Thursday, August 18, 2005

Constitutional "originalists"

President Bush has appointed John Roberts to be the next Justice of the Supreme Court. He has selected Roberts because Bush believes Roberts has the same judicial philosophy as his model justices, Scalia and Thomas. He wants an "originalist" who will make decisions based on the Constitution as it was originally written.

Allen Snyder writes about what all this "original" talk means in terms of how cases should be decided:

1) Strict Constructionist: The Constitution means today what its words and phrases meant when they were first written down by those who drafted and ratified it.

2) Original Intent: Interpretation should be consistent with what it was originally intended to mean by those who drafted and ratified it.

3) Original Meaning: Interpretation of the Constitution should be based on what it would commonly have been understood to mean by reasonable persons living at the time of its ratification.

Then Snyder cites Article II, Section I of the US Constitution wherein the qualifications and manner of election for the President are laid out including the Presidential Oath of Office:

Before he enter on the Execution of his Office, he shall take the following Oath or Affirmation: - "I do solemnly swear (or affirm) that I will faithfully execute the Office of President of the United States, and will to the best of my Ability, preserve, protect, and defend the Constitution of the United States."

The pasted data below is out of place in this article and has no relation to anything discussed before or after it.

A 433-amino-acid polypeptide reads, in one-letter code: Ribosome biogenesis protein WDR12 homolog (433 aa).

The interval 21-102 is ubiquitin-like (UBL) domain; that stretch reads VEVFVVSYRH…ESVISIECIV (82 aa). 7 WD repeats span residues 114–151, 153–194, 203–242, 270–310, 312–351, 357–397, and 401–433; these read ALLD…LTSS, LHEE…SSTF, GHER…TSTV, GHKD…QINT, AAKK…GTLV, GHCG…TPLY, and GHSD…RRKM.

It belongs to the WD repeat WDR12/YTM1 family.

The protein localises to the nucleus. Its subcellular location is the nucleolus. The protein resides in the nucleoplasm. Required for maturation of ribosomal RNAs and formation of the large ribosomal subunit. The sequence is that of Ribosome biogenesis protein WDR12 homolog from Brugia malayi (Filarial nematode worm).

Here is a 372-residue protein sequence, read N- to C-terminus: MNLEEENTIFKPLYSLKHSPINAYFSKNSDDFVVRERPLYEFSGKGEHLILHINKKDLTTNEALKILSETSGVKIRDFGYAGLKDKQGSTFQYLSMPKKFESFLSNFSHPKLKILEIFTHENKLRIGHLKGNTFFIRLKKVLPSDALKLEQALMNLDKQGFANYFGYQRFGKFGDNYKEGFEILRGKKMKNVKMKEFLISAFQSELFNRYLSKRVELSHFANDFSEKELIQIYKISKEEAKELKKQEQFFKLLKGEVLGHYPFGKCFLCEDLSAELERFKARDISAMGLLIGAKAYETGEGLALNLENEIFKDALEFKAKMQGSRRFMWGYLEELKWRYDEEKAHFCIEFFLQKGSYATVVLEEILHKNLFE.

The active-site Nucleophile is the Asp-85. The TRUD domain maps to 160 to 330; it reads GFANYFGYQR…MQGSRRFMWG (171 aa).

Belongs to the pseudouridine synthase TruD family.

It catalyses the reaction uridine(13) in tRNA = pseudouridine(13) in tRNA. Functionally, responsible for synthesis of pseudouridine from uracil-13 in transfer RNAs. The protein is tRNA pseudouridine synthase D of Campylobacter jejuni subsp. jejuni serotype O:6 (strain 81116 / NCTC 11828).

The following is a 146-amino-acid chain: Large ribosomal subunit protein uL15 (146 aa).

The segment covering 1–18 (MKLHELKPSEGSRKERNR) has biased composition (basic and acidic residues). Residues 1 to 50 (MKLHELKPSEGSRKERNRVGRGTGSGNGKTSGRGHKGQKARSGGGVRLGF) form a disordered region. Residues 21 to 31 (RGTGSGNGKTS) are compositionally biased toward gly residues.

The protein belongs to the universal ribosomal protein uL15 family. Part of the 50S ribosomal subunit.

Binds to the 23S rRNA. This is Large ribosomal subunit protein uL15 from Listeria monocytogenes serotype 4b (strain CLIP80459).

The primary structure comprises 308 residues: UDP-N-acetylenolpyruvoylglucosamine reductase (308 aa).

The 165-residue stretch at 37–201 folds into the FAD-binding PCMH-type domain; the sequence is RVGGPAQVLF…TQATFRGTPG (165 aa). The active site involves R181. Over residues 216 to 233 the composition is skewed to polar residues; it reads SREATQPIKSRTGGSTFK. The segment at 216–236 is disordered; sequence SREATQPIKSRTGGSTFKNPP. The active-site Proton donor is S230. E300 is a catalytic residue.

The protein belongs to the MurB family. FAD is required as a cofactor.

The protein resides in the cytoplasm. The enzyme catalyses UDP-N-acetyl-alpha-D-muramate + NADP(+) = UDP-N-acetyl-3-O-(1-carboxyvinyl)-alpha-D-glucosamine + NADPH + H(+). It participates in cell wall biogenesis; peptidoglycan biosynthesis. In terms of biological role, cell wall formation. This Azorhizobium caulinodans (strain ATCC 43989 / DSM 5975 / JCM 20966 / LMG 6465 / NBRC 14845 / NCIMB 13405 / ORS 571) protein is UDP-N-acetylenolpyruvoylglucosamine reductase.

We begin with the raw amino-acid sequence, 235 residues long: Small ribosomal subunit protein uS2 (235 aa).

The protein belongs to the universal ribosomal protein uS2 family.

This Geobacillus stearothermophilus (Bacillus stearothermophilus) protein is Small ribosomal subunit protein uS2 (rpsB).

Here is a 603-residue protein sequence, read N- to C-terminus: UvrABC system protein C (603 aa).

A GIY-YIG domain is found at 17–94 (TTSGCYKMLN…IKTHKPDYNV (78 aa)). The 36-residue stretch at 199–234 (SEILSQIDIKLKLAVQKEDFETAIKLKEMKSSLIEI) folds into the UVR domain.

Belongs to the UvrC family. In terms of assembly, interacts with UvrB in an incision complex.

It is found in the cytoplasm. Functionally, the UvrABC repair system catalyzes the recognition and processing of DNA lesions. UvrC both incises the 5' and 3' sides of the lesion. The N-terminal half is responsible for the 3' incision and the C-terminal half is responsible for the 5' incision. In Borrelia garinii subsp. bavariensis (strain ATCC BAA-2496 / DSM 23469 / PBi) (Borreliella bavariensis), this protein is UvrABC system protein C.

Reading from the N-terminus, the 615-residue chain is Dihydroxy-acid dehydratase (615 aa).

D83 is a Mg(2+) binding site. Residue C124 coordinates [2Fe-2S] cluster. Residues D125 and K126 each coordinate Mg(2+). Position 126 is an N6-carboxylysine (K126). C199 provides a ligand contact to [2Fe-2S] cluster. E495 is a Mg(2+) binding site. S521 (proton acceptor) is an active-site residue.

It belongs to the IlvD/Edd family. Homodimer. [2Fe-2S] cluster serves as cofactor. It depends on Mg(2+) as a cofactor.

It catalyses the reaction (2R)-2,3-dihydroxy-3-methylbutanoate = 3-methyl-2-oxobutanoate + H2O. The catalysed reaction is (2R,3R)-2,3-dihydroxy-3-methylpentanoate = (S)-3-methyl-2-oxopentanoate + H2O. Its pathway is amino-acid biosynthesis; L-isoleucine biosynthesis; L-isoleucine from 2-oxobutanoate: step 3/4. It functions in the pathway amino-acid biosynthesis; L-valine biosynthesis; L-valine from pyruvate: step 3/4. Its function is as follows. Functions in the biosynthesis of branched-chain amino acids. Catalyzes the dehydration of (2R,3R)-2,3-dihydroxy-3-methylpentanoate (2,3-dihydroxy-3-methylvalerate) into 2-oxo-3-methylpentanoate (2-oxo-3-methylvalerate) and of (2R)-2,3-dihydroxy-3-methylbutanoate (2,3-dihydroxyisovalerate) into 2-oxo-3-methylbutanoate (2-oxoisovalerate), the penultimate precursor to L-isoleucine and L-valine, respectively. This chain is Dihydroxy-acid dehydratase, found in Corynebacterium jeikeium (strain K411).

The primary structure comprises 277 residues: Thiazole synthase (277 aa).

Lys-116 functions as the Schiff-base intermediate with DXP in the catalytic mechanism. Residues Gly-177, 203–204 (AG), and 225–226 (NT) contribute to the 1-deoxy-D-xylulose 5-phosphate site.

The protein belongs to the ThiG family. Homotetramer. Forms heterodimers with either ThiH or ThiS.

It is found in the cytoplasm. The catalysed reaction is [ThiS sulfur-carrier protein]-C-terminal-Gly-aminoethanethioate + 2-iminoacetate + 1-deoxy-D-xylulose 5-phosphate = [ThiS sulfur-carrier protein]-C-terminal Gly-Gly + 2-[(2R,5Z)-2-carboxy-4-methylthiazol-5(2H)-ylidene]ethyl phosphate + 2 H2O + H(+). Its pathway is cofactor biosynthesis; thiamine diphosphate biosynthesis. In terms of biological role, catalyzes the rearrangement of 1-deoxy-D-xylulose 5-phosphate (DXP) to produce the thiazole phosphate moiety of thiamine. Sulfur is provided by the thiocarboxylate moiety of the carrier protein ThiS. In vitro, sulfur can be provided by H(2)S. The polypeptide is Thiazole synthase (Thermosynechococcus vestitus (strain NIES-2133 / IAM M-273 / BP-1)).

Something's missing isn't it? No, this is exactly as written in the Constitution. But what does every president say when he takes the oath? " help me God."

So how do we interpret Article II, Section I according to the "originalists?" Either:

1) "Say the Oath as printed -- if we wanted God in there, we'd have put him in there."

2) "Say the Oath as printed -- if we wanted God in there, we'd have put him in there."

3) "Say the Oath as printed -- if we wanted God in there, we'd have put him in there."

Why no objection from the "originalists" to the inclusion of "So help me God"? Because being a Constitutional preservationist, strict constructionist, or originalists has nothing to do with interpreting the Constitution. From Snyder:

It's about turning back the clock on defending the rights of individuals, women, minorities, and the environment . . . It's about doing away with regulations that provide for a safe workplace, eliminating limits on pollution and the defiling of the natural landscape, ending affirmative action, ending campaign finance limits, allowing prayer and bible crap in public schools, posting the ten commandments, bringing back discrimination and segregation, criminalizing homosexuality, and reducing the power of the legislative branch while exalting that of the executive.

Because none of that stuff is in the Constitution, is it?

Wednesday, August 17, 2005

"Support Our Troops" as code

The ubiquitous magnetic ribbons in yellow, red-white-and-blue, all the colors of the rainbow. On the backs of cars, trucks, vans.

"Support Our Troops"